Soul-Warming Hungarian Mushroom Soup
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A hearty and comforting Hungarian Mushroom soup that’s sure to fill you right up. A dollop of sour cream is what takes this soup over the top — loaded with all the warm and cozy vibes!
The weather in Texas is so bipolar right now.
We were high up in the 80s with our crisp spring salads, Birkenstock’s, and mom jeans during the beginning of the week, y’all. And now we’re back down in the 30s with boots, scarves, and comfort food. What in the what is even going on?
If you’re anything like me, comfort food is about the only thing that makes the 30-degree weather bearable. Well, that, and fuzzy socks. But mostly just soups. That’s where this Hungarian mushroom soup comes in to warm me right up. This isn’t your average mushroom soup recipe. It’s not the kind of gloopy gloppy stuff that comes in a can. It’s hearty and filling. Tender seared mushrooms, aromatic herbs, and spices are the beginnings of this pot of soup. It’s humble ingredients that blend beautifully together and elevate it to something brand new. It’s exciting for the palate with that rush of umami from the mushrooms and a hint of sour cream to smooth it all out.
The recipe is as simple as sautéing a few ingredients and allow it to just simmer and really develop those flavors. And in around 40 minutes you’ve got the creamiest, most velvety smooth soup loaded with hearty mushrooms to fill and warm you right up.
Every year I share a handful of soup recipes. I mean, not going to lie, I’m recipe testing soups in midsummer because I’m so excited about sharing them for fall and winter. And oddly, the ones that I love the most are the ones made with veggies, like today’s Hungarian Mushroom soup, my secret ingredient tomato soup, or the roasted veggie soup with tortellini, fire-roasted minestrone, and my autumn squash and leek soup.
This recipe requires a handful of ingredients, most of which are pretty straight-forward and easy to find. The one ingredient I feel like you may have trouble finding is optional. And I found that it is available online. Trust me; it does make the soup a whole lot tastier! More on that in a bit.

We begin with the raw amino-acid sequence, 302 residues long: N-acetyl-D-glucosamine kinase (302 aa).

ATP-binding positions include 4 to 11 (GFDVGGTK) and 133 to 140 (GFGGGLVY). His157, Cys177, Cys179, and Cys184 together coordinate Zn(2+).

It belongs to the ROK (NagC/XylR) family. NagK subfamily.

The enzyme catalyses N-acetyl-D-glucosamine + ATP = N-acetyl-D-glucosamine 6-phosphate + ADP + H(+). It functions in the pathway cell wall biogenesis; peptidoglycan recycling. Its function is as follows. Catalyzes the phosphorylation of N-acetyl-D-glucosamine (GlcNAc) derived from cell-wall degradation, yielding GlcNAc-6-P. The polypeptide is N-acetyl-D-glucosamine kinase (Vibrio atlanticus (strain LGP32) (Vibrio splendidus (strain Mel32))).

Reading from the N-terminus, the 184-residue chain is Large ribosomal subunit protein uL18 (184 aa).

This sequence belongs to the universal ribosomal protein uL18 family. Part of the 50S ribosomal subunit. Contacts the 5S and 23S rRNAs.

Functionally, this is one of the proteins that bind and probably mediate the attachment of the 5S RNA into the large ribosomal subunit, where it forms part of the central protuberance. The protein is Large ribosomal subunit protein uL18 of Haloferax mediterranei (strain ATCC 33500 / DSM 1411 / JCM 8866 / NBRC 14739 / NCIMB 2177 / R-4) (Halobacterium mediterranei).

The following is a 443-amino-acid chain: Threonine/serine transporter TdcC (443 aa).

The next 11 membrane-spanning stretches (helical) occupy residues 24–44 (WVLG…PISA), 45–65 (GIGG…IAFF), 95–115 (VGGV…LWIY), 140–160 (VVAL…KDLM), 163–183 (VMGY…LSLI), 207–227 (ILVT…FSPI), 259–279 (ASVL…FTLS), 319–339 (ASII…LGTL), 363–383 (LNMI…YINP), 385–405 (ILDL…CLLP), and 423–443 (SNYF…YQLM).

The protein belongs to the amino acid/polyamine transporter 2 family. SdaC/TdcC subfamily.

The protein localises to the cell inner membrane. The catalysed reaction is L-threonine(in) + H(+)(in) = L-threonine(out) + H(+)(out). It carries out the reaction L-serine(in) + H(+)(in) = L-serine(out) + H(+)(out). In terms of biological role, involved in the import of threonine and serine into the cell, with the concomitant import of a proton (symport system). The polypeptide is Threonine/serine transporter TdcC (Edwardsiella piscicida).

What do you need to make Hungarian mushroom soup?
- grated garlic
- chicken or vegetable stock
- soy sauce
- half and half (or milk)
- creme fraiche (or sour cream)
- chopped parsley
What kind of mushrooms do I need to make Hungarian mushroom soup?
I suggest using a variety if you can find them. Button and crimini mushrooms are a great starting point, but if you’d like to make the soup even more flavorful, you can add a few shiitakes or any other variety that you like.
What is mushroom powder and where can I find it?
Whenever I share a recipe that calls for mushroom powder, I get this question. Mushroom powder is a little chef secret used to really amp up the mushroom flavor in a stew or gravy. It’s the secret ingredient in my homemade beef tips, and it adds a power-packed flavor punch – aka umami. The mushroom powder adds a subtle complexity to the soup, making it taste as if you simmered it all day long.
For this recipe, I highly suggest using mushroom powder (such as the one from Trader Joe’s, powder porcini or shiitake mushrooms, or even a bit of the Better Than Bouillon mushroom base. I’ve tried the recipe both with and without the mushroom powder, and though it works perfectly fine without the powder, the flavors are a lot more pronounced when you use that little bit of mushroom powder/base to amp up the soup base!
How to clean mushrooms for this soup recipe:
I like to use a damp paper towel to clean and brush off the dirt on mushrooms individually. I know this can be a bit time-consuming. But unfortunately, if you rinse mushrooms under running water, they tend to soak a lot of it up like a sponge. Mushrooms that are water-logged won’t develop that beautiful golden color on them when you saute them in butter. They also won’t pack that earthy punch in this mushroom soup. The water will dilute the mushroom flavor rather than enhancing it the way those nicely seared mushrooms would.
How to make the best Hungarian mushroom soup:
- Melt the butter in a soup pot or dutch oven over medium heat and sauté the onions and mushrooms for 5 minutes. Then season with the dried thyme, dried dill weed, and paprika and allow the mushrooms and onions to continue cooking for an additional 7-10 minutes. Stir the mixture often, so it doesn’t brown too much or burn. Sprinkle the grated garlic and mushroom powder 30 seconds before the mushrooms are done.